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Tuesday, 13 June, 2000, 12:40 GMT 13:40 UK
Clinton boost for ocean research
coral reefs
Very old coral forests off California will be studied
US President Bill Clinton has announced a new oceans exploration initiative to study the bottom of the waters off the California, New York and Florida coasts.



We must continue to try to conquer the seemingly impossible

US President Bill Clinton
Mr Clinton announced the "new era of ocean exploration", in which research into oceans will be improved, at a White House Millennium Council event.

Among the items to be studied are 250-year-old giant worms, an underwater mountain and old coral forests.

"We must continue as a nation to set out for new frontiers, whether under the sea or into the heavens," Mr Clinton said.

"We must continue to try to conquer the seemingly impossible - to discover the unimaginable, to find out more about what's out there, and in the process, about ourselves and what's here."



What remains to be explored could hold clues to the origins of life on Earth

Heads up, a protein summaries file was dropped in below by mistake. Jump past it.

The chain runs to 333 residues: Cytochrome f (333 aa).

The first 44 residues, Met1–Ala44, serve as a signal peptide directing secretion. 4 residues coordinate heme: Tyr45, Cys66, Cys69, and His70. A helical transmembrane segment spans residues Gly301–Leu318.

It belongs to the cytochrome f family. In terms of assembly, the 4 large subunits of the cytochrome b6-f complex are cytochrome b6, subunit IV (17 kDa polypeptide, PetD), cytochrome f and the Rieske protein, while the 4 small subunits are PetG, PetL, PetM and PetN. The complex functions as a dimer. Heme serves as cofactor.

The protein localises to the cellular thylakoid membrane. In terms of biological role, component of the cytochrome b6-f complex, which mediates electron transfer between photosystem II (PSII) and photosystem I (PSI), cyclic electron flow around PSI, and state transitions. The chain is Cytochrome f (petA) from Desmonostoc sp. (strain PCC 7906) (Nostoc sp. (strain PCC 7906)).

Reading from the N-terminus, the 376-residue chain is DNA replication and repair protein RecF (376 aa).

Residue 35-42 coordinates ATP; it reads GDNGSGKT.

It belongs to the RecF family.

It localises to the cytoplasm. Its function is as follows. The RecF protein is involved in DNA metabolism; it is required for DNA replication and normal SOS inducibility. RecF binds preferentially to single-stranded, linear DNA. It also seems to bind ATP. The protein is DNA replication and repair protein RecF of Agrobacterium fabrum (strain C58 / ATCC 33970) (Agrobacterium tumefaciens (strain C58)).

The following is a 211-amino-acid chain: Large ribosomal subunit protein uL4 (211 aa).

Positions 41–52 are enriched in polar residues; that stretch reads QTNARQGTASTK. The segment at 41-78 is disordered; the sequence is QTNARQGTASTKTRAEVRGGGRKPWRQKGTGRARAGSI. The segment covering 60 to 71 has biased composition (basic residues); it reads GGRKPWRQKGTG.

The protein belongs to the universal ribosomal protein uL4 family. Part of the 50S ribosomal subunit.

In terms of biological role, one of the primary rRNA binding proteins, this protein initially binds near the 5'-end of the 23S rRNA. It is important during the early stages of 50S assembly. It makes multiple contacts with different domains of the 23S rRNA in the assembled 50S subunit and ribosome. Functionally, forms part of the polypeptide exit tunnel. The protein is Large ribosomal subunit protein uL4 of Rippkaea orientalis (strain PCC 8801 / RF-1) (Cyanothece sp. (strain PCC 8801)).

US President Bill Clinton
More than 95% of the underwater world remains unknown and unseen, Mr Clinton said.

"And what remains to be explored could hold clues to the origins of life on Earth, to links to our maritime history, to cures for diseases."

Mr Clinton has also directed the US Department of Commerce to organise a panel of leading ocean explorers and scientists to formulate recommendations for a national oceans exploration strategy.

The department is to report back to the president within 120 days.

The exploration work will be led National Oceanic and Atmospheric Administration together with marine institutions and universities.

Oldest life forms

The researchers will look at some of the oldest life forms on the planet in the waters off the Florida coast.

Far from the reach of sunlight are giant worms and mussel beds while thick mats of bacteria thrive from chemicals exuding from the seafloor.


Coral life
About 95% of the underwater world remains unknown and unseen
The Hudson River Canyon, 160km (100 miles) north of New York City, will also be explored.

Previous research has revealed many economically and ecologically valuable species in the waters.

Researchers will also look at the 48km- (30 mile-) long Davidson Seamount off the coast of Monterey, California.

Its rock surfaces contain unusual sea animals, including dense sponges and old coral forests.

Geophysicist Marcia McNutt, who has made 14 ocean expeditions, called for more funding into ocean studies, saying the US Government gave 10 times as much funding for its space programme.

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Grim future for reefs
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